Every day we rely on water, it is our lifeline. It keeps our lives healthy and sanitary. When we use water from our faucets, we assume and expect it will be free from contamination. Ebarb Waterworks District Cross-Connection Control and Backflow Prevention Program is designed to prevent contaminated water or other unapproved substances from entering the public water system.
What is Backflow?
The American Water Works Association (AWWA) defines backflow as the undesirable reversal of flow of fluids, gases or other substances into a potable water distribution piping system as a result of a cross-connection.
What is a Cross-Connection?
Cross-Connections are defined as actual or potential connection between a potable water supply and a non-potable source. The connection could allow contaminates or pollutants to enter the drinking water supply. Ebarb Waterworks District has enacted a policy requiring the elimination, or the installation of approved backflow prevention assemblies for the control of cross-connections.
Required Annual Testing of Backflow Prevention Assemblies
While backflow prevention assemblies do a good job at protecting the water supply, they must be tested and maintained regularly to make sure they are in proper working order. Since they are mechanical they have springs, seats, rubber seals and moving parts that wear out over time. Ebarb Waterworks District requires backflow prevention assemblies to be tested on an annual basis.
There are two types of testers: General Testers and Water Supply Protection Specialist (WSPS) Testers. General testers are only allowed to test backflow prevention assemblies. General testers cannot install or perform maintenance on backflow assemblies. WSPS testers are licensed journeyman or master plumbers, and Horticulture Commission of Louisiana-licensed landscape irrigation contractors (irrigation contractors are only to test, install and maintain backflow assemblies on landscape irrigation systems). WSPS plumbers can test, install and maintain any backflow prevention assembly.
Due to the fact that test prices vary among testers, you may want to contact several certified testers to obtain quotes for your test. If you have questions regarding the Cross-Connection Control and Backflow Prevention Program, please contact the Ebarb Waterworks District at 318-645-7722 or by email at EWD1@BELLSOUTH.NET.
Lawn Sprinkler System
These systems pose particular hazards whether they are at residential or commercial locations. The sprinkler heads, while usually acting as exit points for the distribution of water to the lawn, can act as entrances for contamination as well. Because the heads are at ground level, they are subject to applications of fertilizers and pesticides, and infiltration by parasites and bacteria. Without any type of protection, a backflow event could easily draw contaminates in through the sprinkler heads, through the irrigation piping system, and into the potable water distribution system.
- A pressure vacuum breaker may be used for irrigation systems with no injector pumps.
- A reduced pressure assembly is required for irrigation systems with injector pumps.
BACKFLOW PROTECTION IS REQUIRED ON ALL IRRIGATION SYSTEMS
Depending on the type of irrigation system: Air Gaps, Vacuum Breakers (Pressure, hose or atmospheric depending on the application), or Reduced Pressure Assemblies are required to isolate the irrigation system from the potable water system.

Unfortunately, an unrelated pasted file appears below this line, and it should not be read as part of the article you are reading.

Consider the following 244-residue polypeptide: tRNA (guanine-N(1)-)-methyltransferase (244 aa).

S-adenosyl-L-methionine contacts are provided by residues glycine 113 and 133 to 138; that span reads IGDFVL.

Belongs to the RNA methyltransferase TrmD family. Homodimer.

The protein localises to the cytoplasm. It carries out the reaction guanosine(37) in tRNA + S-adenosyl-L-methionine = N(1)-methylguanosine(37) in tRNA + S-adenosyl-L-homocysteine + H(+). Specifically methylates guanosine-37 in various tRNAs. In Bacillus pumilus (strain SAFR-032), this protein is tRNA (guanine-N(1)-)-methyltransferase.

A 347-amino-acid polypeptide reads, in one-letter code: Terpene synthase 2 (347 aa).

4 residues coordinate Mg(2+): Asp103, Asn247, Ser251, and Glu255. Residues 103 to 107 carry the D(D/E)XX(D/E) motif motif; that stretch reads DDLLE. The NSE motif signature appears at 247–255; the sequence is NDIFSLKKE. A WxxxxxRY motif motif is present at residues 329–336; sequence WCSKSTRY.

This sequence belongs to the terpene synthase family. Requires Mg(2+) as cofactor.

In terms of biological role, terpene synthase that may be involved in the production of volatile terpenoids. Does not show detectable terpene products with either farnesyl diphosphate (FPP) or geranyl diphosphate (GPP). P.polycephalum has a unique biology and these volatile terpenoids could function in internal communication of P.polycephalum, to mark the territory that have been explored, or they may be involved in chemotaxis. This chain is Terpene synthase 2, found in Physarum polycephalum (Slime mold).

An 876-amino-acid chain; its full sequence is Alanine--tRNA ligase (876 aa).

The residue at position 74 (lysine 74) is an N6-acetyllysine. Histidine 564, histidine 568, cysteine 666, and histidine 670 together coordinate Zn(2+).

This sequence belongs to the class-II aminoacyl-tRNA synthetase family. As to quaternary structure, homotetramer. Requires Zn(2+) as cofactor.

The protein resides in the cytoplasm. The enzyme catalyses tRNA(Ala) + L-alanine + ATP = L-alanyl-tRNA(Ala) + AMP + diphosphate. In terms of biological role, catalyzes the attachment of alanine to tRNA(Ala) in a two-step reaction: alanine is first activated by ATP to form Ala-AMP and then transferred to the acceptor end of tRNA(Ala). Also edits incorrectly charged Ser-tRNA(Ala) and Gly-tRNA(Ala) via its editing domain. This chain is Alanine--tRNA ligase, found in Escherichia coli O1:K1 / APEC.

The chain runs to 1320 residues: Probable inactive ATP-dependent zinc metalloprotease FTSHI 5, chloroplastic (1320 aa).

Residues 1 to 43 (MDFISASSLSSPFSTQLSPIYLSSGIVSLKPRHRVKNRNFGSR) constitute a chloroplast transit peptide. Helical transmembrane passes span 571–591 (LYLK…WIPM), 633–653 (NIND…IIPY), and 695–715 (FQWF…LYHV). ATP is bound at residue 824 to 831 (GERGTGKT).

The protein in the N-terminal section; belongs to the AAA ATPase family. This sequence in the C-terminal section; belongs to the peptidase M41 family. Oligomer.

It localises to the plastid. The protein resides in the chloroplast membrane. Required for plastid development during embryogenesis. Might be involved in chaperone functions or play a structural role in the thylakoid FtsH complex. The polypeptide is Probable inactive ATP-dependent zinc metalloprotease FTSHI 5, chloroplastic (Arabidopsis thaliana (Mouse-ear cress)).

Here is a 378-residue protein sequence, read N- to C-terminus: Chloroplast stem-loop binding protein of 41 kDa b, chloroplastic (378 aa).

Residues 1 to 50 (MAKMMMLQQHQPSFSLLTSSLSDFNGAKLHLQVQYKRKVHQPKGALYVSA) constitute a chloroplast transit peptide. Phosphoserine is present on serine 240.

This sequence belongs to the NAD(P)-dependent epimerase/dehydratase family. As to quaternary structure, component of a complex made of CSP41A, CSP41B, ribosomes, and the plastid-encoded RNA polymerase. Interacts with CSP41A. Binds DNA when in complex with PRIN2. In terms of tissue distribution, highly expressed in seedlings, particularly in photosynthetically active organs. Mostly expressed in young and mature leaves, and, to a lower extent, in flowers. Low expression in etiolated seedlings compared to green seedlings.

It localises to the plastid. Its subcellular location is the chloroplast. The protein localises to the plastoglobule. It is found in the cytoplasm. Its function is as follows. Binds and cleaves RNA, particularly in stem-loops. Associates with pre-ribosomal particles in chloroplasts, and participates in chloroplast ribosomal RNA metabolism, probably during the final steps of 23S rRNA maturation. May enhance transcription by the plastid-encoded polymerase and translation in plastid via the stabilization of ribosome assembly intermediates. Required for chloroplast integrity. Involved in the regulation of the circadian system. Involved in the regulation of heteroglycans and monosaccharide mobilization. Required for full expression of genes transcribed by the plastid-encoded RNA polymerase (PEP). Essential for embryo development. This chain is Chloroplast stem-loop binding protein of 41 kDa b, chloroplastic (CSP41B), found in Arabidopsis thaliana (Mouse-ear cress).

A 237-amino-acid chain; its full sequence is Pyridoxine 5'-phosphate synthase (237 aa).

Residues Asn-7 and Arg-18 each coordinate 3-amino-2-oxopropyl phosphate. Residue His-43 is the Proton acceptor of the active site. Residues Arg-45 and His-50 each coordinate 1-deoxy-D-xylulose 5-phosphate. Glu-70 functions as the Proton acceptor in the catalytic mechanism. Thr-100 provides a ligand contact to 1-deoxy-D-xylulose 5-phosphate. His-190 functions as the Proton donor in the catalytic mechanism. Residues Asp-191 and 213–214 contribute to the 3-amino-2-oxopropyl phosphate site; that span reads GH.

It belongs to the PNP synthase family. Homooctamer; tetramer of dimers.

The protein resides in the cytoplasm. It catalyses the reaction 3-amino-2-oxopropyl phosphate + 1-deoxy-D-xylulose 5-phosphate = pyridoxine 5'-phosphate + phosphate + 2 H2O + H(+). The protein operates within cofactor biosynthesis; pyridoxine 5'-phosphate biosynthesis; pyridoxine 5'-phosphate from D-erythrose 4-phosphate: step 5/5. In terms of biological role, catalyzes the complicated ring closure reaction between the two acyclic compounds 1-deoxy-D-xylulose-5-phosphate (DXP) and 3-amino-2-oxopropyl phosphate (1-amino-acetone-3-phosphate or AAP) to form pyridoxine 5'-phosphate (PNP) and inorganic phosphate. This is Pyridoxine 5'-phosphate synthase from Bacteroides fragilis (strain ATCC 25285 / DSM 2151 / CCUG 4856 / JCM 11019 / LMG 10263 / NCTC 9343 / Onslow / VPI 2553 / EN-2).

Backflow can also occur in the absence of a water main pressure drop. For example, some homes have backup water systems supplied by private wells. If these systems are interconnected the well pump may overcome the pressure in the public water supply, thus backpressure backflow will occur. Because these private supplies are not tested and regulated by governmental agencies, they may pose a hazard to the potable water system and must be equipped with proper backflow protection.
Outside Faucets or Hose Bibs
Hose bib vacuum breakers consists of a spring-loaded check valve that seals against an atmospheric outlet when the water supply is turned on. When the supply is turned off, the device vents to atmosphere, thus protecting against backsiphonage conditions.
Garden Hoses are an extension of your homes water supply. Water users commonly use garden hoses for a variety of purposes including:
- Watering lawns, flower beds and gardens
- Washing cars, houses, pets and other items
- Filling pools, hot tubs, ornamental fountains and fish ponds
- Applying liquid fertilizers, pesticides and herbicides
- Filling livestock water troughs with garden hose or with automatic fillers attached to the trough
Any of these may involve attaching a chemical reservoir to the end of a hose. In each of these cases, there is a potential to contaminate the water supply. Hose Bib Vacuum Breakers are simple, low cost devices that should be used to prevent backflow of water when engaging in the use of water hoses. Homeowners can easily install HBVB’s and they are available at many plumbing supply stores.
In commercial or industrial situations, water often comes in contact with different types of hazardous substances, whether it is for mixing, diluting, flushing or cleaning. State law requires that certain businesses be surveyed for potential cross-connections and that proper backflow prevention assemblies are installed to protect the public water supply.
If your business requires a survey, we will contact you for an appointment and meet with you at your facility to identify specific hazards and discuss the applicable backflow prevention requirements.
- An AIR GAP is required at facilities that handle sewage or radiological materials
- A REDUCED PRESSURE ASSEMBLY is required for High Hazard locations
- A DOUBLE CHECK VALVE ASSEMBLY is required for Low Hazard locations